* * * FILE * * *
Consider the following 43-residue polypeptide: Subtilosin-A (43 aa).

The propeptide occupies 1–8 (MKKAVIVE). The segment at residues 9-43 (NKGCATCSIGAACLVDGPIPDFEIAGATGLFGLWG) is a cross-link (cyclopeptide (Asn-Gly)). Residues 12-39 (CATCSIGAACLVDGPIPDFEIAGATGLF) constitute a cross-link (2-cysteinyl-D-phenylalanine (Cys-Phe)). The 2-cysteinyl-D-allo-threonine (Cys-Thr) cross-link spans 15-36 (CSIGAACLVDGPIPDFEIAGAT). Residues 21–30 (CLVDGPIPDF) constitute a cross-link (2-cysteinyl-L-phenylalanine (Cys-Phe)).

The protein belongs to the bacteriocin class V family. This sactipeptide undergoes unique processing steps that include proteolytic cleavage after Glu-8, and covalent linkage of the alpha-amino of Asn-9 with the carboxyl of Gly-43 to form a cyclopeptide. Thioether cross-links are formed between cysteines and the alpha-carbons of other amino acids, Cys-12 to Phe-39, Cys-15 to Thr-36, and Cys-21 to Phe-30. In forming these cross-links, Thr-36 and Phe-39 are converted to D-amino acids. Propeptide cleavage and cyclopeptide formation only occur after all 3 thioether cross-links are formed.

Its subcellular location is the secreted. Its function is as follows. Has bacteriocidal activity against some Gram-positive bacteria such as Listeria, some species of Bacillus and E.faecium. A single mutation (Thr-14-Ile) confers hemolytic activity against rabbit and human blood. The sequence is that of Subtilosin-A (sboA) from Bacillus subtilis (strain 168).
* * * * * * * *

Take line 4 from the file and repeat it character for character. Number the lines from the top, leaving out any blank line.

Its subcellular location is the secreted. Its function is as follows. Has bacteriocidal activity against some Gram-positive bacteria such as Listeria, some species of Bacillus and E.faecium. A single mutation (Thr-14-Ile) confers hemolytic activity against rabbit and human blood. The sequence is that of Subtilosin-A (sboA) from Bacillus subtilis (strain 168).